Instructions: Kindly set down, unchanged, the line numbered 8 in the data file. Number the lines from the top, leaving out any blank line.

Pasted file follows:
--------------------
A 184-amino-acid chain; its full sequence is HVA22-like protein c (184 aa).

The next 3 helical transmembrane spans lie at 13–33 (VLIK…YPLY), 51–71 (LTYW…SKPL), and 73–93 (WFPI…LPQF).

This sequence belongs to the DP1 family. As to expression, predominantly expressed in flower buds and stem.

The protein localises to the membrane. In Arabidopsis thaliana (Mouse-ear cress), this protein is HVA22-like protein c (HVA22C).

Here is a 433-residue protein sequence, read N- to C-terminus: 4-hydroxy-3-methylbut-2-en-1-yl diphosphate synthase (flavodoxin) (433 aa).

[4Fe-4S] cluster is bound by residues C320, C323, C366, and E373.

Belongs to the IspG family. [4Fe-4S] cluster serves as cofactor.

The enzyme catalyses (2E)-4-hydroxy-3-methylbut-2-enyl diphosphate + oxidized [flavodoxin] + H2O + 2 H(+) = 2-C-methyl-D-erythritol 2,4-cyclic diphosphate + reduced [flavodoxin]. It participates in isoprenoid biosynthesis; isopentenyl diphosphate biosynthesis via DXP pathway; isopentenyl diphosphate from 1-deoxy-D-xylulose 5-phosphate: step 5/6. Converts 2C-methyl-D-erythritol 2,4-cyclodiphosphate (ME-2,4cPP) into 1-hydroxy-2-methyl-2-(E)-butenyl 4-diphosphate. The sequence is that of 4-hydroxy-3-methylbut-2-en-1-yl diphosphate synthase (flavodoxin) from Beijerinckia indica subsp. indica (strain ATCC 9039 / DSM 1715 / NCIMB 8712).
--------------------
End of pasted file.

The enzyme catalyses (2E)-4-hydroxy-3-methylbut-2-enyl diphosphate + oxidized [flavodoxin] + H2O + 2 H(+) = 2-C-methyl-D-erythritol 2,4-cyclic diphosphate + reduced [flavodoxin]. It participates in isoprenoid biosynthesis; isopentenyl diphosphate biosynthesis via DXP pathway; isopentenyl diphosphate from 1-deoxy-D-xylulose 5-phosphate: step 5/6. Converts 2C-methyl-D-erythritol 2,4-cyclodiphosphate (ME-2,4cPP) into 1-hydroxy-2-methyl-2-(E)-butenyl 4-diphosphate. The sequence is that of 4-hydroxy-3-methylbut-2-en-1-yl diphosphate synthase (flavodoxin) from Beijerinckia indica subsp. indica (strain ATCC 9039 / DSM 1715 / NCIMB 8712).